Architectural treasures observed in evaluating Wilton town hall for renovations

WILTON – Who knows what might be lurking behind walls in old buildings?

In Wilton Town Hall, the treasures include elaborate brick-work arches over interior doors, huge block foundation stones bearing the marks of the stone cutters’ drills, and a “secret” hallway between the foundation stones and fairly modern interior walls. That narrow passage provides out-of-sight access to electrical and plumbing systems behind the Town Hall Theater’s first floor ladies’ room and the storage area beside what is still referred to as the “court room.”

Because of a break in a steam pipe behind the ladies’ room wall, the back area of the lower floor is under renovation, part of a years-long renovation of the Town Hall, which opened in 1885 after two years of construction. Two years ago, engineers addressed the problem of groundwater getting into the boiler room area.

The hall is built into the steep hillside, providing ground-level access to the town offices from Main Street, and ground-level access to the theater from Maple Street. Now visible for the first time in many years, the huge foundation stones can be marveled at, causing a viewer to wonder how they were placed in 1883, the year construction was begun.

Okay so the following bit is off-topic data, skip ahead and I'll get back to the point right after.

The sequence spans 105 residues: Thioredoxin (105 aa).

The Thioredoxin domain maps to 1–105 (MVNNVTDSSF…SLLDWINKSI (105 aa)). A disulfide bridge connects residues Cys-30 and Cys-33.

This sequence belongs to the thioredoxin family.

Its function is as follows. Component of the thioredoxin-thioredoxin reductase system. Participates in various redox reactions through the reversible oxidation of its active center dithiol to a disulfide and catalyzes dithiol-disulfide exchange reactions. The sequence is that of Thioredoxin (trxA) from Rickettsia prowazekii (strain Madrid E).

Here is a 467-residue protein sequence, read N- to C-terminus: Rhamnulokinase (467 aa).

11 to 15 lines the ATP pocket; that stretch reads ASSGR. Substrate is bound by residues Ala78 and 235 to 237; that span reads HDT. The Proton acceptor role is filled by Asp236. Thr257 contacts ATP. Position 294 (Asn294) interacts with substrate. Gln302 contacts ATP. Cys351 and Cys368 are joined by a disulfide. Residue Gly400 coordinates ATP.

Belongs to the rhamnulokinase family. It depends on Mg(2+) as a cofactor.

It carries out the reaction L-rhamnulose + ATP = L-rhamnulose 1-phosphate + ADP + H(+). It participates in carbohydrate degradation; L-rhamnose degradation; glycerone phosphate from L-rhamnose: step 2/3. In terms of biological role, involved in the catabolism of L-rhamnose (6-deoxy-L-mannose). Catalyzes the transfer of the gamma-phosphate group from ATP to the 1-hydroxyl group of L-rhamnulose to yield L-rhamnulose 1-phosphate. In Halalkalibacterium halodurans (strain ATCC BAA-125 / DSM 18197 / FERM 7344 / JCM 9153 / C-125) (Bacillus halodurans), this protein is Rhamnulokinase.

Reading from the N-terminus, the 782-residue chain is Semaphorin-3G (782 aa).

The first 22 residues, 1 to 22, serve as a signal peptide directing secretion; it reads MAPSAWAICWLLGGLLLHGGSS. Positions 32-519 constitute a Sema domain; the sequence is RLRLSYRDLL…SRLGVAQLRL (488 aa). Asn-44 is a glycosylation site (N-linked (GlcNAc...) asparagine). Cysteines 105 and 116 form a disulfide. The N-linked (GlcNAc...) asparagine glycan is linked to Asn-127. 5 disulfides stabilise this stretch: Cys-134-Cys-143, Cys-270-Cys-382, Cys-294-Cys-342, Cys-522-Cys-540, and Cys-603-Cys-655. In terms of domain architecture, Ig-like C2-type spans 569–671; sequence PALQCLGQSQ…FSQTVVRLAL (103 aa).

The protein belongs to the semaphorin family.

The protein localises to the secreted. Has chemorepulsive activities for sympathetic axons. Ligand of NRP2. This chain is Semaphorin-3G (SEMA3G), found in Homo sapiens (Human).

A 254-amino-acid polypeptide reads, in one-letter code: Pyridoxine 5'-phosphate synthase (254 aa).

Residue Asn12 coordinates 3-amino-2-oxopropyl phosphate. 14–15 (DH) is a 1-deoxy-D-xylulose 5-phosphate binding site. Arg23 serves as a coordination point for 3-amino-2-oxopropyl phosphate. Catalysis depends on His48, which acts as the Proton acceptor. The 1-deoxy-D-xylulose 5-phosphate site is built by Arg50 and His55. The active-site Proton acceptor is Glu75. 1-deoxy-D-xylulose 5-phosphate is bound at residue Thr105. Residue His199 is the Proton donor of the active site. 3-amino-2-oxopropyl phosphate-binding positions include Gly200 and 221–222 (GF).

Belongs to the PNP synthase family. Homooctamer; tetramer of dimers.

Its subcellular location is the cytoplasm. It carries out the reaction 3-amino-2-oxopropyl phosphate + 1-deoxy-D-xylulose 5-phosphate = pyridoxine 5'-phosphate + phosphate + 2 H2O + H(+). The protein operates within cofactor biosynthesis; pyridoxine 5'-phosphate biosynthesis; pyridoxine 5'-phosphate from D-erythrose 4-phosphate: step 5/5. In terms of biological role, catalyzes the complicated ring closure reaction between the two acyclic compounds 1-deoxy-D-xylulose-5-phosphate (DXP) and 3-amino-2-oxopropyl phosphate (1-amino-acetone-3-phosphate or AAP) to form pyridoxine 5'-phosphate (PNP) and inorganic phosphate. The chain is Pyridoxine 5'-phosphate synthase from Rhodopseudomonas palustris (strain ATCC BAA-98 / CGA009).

Above two doors in what is now the ladies’ restroom, are three rows of 20 bricks set into the wall to form an arched doorway. Theater owner Dennis Markaverich would like to keep all of these features visible when the room is redone, but wondered if the ladies would like that kind of atmosphere, even if it is in keeping with the age of the building. In the meantime, women now have use of the men’s room, and the men’s room has moved upstairs.

The interior of the
restroom will be totally redone with new stalls, ceiling and floors, but Markaverich wondered if just refinishing the top and bottom of the stone wall would be enough, rather than hide the marvelous stonework again.

Markaverich also rediscovered what he referred to as “schoolhouse lights,” large globe ceiling fixtures, still functioning in several sealed off areas. Those will probably be moved and used.

Selectmen discussed the renovation with Building Inspector John Shepardson on March 31.

Research has found that all of the asbestos in the building was removed during renovations in the 1980s.

The Department of Public Works has done much of the demolition for the new project.

Town Clerk Jane Farrell has had all of the storage rooms cleared out, boxes of records and papers are stacked in the court room, and she now has the unenviable task of sorting it all.

“We are coming up with a plan for what to save and store,” Shepardson said.

A contractor has been found “who fits into our budget,” he said, “and we will try to phase the work into the budget.” The plan is to work as far as there is money available and be able to stop when it is gone and wait for a new budget.

“We’ll begin with the bathroom. The plumbing and electricity is our priority, they have to be completed.”

Now that the scope of the project is clearly visible, Shepardson will meet with the contractor, get a final quote, and selectmen will write a contract.